You may need to scope out cold-weather locations for your next data center build if current climate trends continue. This is what Twitter found after a whistleblower revealed its Sacramento data center was pushed offline due to California’s extreme heatwave.
Whistleblower and former head of security for Twitter Peiter “Mudge” Zatko told CNN and the Washington Post the following about the incident, “Even a temporary but overlapping outage of a small number of datacenters would likely result in the service [Twitter] going offline for weeks, months, or permanently.”
Twitter admitted to the downtime incident via an internal message from the firm’s vice president of engineering Carrie Fernandez, according to the CNN report. In a message to engineers Fernandez said, “On September 5th, Twitter experienced the loss of its Sacramento (SMF) data center region due to extreme weather. The unprecedented event resulted in the total shutdown of physical equipment in SMF.”
Such a disclosure, while breathtaking, isn’t uncommon. This year alone two hyperscale data centers were knocked offline due to summer heat waves more intense than any in recent memory. During the week of July 19th both Google and Oracle’s data centers succumbed to London temperatures upwards of 104 degrees Fahrenheit.
According to Zatko’s testimony to the U.S. Senate Judiciary Committee yesterday, Twitter’s data centers could have withstood Sacramento’s heat streak if only they prioritized engineers’ feedback over large compensation packages.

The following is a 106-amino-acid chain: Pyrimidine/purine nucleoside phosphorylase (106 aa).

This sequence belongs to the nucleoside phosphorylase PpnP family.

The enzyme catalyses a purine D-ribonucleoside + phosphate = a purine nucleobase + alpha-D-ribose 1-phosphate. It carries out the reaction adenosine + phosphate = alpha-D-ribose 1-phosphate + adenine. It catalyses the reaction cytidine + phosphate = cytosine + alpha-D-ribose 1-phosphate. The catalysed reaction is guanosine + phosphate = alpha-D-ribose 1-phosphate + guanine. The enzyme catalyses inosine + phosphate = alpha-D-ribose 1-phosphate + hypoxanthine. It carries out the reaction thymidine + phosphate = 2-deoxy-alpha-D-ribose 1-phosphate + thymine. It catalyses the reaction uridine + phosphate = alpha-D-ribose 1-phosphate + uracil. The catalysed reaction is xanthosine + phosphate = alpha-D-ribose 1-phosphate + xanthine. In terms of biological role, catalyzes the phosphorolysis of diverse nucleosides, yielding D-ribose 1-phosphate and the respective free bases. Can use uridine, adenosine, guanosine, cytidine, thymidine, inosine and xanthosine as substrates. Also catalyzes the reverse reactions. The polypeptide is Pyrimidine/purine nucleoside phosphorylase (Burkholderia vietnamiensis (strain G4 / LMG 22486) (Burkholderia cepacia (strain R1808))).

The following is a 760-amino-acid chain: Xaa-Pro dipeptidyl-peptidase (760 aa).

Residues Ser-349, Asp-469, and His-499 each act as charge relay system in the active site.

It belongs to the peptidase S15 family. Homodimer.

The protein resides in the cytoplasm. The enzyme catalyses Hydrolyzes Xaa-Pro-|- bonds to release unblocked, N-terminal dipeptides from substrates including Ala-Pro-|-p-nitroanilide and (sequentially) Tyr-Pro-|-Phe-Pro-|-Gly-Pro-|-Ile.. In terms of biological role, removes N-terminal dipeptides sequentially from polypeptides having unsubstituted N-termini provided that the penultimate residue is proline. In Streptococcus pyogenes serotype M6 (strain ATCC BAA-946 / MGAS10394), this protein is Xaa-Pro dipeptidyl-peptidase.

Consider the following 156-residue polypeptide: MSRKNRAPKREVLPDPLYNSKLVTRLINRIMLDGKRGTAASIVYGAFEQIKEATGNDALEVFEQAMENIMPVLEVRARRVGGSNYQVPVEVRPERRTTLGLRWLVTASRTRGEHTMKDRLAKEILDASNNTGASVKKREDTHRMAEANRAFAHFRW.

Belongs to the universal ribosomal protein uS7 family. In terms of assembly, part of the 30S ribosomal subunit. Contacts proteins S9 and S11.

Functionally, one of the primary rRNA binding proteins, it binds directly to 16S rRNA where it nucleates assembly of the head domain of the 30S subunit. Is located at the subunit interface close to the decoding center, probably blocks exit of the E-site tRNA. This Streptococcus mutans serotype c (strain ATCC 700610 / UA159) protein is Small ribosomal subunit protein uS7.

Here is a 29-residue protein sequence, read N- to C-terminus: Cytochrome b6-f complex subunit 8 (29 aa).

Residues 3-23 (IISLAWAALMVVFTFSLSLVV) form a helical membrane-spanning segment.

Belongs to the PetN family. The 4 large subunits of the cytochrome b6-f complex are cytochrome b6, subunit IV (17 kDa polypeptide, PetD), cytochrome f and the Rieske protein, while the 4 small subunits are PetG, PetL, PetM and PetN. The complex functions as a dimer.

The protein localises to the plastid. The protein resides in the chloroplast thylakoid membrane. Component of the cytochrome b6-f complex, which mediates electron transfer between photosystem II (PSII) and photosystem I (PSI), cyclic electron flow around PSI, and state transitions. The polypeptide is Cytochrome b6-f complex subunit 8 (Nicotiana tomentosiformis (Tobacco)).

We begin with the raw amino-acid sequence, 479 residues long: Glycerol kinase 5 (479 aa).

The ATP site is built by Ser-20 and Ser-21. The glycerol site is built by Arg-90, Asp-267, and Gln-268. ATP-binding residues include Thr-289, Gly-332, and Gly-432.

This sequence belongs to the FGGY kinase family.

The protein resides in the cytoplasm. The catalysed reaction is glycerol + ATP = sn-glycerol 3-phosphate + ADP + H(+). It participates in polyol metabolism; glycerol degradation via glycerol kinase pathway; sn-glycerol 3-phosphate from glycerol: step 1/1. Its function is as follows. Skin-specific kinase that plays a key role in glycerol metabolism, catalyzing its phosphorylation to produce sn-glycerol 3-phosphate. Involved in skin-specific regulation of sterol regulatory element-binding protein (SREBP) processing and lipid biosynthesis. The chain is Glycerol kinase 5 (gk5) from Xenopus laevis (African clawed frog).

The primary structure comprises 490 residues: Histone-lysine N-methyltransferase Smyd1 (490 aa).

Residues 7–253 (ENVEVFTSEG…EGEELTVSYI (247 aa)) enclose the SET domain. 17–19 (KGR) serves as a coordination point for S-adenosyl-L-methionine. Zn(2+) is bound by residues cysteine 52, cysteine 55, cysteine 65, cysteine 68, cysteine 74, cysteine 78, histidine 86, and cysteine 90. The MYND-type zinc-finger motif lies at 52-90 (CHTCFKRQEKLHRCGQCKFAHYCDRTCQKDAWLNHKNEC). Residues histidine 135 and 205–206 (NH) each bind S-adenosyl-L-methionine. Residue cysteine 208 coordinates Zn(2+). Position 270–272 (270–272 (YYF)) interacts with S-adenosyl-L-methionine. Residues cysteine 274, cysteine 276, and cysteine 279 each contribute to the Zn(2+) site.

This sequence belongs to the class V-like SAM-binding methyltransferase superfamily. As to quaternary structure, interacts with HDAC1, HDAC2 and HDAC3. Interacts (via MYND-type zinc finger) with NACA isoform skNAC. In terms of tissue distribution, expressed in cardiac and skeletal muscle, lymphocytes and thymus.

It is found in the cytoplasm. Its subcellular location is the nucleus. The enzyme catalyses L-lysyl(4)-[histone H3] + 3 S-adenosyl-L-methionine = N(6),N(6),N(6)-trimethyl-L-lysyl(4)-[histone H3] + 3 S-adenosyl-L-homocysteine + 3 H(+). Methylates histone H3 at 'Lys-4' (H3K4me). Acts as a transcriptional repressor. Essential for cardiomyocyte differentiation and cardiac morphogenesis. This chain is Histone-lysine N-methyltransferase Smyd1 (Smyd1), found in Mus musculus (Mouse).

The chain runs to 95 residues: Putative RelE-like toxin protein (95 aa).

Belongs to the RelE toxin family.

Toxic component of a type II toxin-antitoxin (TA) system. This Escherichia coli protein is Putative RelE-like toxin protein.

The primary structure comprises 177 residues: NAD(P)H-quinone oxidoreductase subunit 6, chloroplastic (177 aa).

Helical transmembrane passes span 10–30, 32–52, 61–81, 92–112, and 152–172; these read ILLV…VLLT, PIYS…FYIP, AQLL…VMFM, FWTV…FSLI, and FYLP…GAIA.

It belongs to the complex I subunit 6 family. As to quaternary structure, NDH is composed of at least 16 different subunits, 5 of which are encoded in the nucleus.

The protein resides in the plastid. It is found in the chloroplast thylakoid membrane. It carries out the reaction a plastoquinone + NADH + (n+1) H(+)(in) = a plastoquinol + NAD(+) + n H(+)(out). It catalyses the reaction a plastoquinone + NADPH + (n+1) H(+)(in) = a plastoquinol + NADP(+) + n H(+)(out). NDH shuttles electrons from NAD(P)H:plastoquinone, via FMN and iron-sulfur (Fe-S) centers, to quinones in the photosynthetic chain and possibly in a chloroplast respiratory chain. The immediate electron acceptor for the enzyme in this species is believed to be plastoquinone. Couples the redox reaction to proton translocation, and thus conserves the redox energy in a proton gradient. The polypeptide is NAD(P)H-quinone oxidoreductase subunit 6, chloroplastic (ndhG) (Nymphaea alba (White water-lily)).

“To put it bluntly, Twitter leadership ignored its engineers because key parts of leadership lacked the competency to understand the scope of the problem,” Zatko said in his opening statements to the committee. “But more importantly, their executive incentives led them to prioritize profits over security.”
Because of “insufficient data center redundancy” Twitter wouldn’t be able to withstand even a slight outage, revealed Zatko in his initial whistleblower statements.
It’s evident security and uptime go hand-in-hand for data center operations. And while Zatko’s statements hold truths many already embrace in the data center world, lessons can still be gleaned from Twitter’s data center ‘meltdown.’
One may think moving critical workloads to the cloud is the solution. For some, it’s simply delaying disaster or even shifting responsibility to another entity which may or may not have the resiliency needed to run a successful data center operation.